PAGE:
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Greenfield Council passes plastic foam container ban

  • Foam to go containers at Brad's Place in Greenfield.

  • Dan Devine of Brad's Place in Greenfield fills up some take out containers with bacon cheeseburgers and fries. He says that converting to paper may cost him two to three times as much.



Recorder Staff
Wednesday, June 15, 2016

GREENFIELD — Town Council passed an ordinance Wednesday night banning single-use, plastic foam take-out containers.

The ordinance, which passed by an 8-2 vote, as two councilors were absent, bans all single-use expandable polystyrene foam packaging — including Styrofoam cups, bowls, plates, takeout containers and trays — for prepared, ready-to-eat food. It applies to all retail food and/or beverage establishments in town, punishable by a $25-per-day fine enforced by the Health Department.

It will take effect in four months.

Councilors were unsure at first whether to vote on the ordinance Wednesday night, as the town’s attorney had not yet reviewed the language. However, Council Vice President Isaac Mass said the municipal attorney is not required to review the ordinance and the council can always come back and make necessary changes if an issue arises.

In November, voters decided they didn’t want the town to ban plastic bags or single-serve plastic bottles, but voted 2,499-1,752 in favor of banning plastic foam containers.

Although the council was overwhelmingly in favor of the ordinance, Mass and Precinct 9 Councilor Daniel Leonovich did not support it.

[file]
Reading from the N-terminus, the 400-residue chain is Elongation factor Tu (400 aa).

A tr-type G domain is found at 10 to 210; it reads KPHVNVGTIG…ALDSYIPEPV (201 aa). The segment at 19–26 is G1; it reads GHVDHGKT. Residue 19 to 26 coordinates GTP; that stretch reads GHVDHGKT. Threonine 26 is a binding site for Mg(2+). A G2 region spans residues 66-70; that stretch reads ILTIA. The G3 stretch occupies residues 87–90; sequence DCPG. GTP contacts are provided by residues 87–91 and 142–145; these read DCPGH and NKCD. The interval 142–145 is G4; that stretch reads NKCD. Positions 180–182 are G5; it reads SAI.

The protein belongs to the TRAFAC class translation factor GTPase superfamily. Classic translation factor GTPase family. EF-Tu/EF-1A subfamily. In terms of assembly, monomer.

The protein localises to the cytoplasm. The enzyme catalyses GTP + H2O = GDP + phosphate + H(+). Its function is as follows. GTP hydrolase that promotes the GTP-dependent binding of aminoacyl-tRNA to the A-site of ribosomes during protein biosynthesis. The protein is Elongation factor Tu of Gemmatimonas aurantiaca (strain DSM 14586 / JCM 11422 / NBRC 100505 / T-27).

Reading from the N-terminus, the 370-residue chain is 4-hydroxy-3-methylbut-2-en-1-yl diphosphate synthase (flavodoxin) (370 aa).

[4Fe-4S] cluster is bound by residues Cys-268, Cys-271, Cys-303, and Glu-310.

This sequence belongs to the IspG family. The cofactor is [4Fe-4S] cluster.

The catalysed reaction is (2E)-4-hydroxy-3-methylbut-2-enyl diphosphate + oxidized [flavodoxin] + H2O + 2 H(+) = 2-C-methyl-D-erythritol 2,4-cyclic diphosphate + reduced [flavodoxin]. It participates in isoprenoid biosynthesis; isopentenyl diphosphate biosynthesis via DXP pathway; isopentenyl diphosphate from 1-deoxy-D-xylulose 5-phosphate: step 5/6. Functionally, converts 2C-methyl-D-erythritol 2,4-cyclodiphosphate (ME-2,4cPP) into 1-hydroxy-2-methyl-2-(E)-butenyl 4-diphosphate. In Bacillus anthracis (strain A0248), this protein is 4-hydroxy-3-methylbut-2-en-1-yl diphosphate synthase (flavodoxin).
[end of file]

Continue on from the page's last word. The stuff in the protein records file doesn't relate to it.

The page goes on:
“I’ve spoken to businesses on Main Street, and these are people that are just barely making it, and they would have to increase their costs,” he said, adding if citizens have an issue with businesses that use Styrofoam, it would be better for them to express that concern to the business owners directly.

“I just feel that we are imposing this on businesses, and I just in general have a problem with that,” he said.

For Mass, the deal breaker was that the ordinance also bans organizations like churches, non-profits and disaster relief groups from handing out free meals in Styrofoam containers.

He made an amendment to modify the language of the ordinance to exclude establishments that provide food free-of-charge, as well as an amendment to extend the time businesses have to comply with the ordinance from four months to one year, but both were voted down. Mass also agreed with Leonovich, saying it will be more difficult for smaller businesses such as New Fortune Chinese and Adams Donuts to absorb the cost of shifting to paper products than for large chains like Dunkin’ Donuts and Applebee’s.

However, At-Large Councilor Mark Maloni said both he and the Health Department have spoken to local businesses, and they are not anticipating the ordinance to be problematic.

“This is about setting a tone, this is really encouraging people to look at alternatives that do exist,” he said, adding that while Styrofoam may be cheaper at the moment, it doesn’t outweigh the long-term cost to the environment.

Precinct 8 Councilor Ashli Stempel echoed Maloni, saying, “There will always be a cheaper option, but that doesn’t make it the best or the right option.”

You can reach Aviva Luttrell at:
aluttrell@recorder.com 
or 413-772-0261, ext. 268
On Twitter, @AvivaLuttrell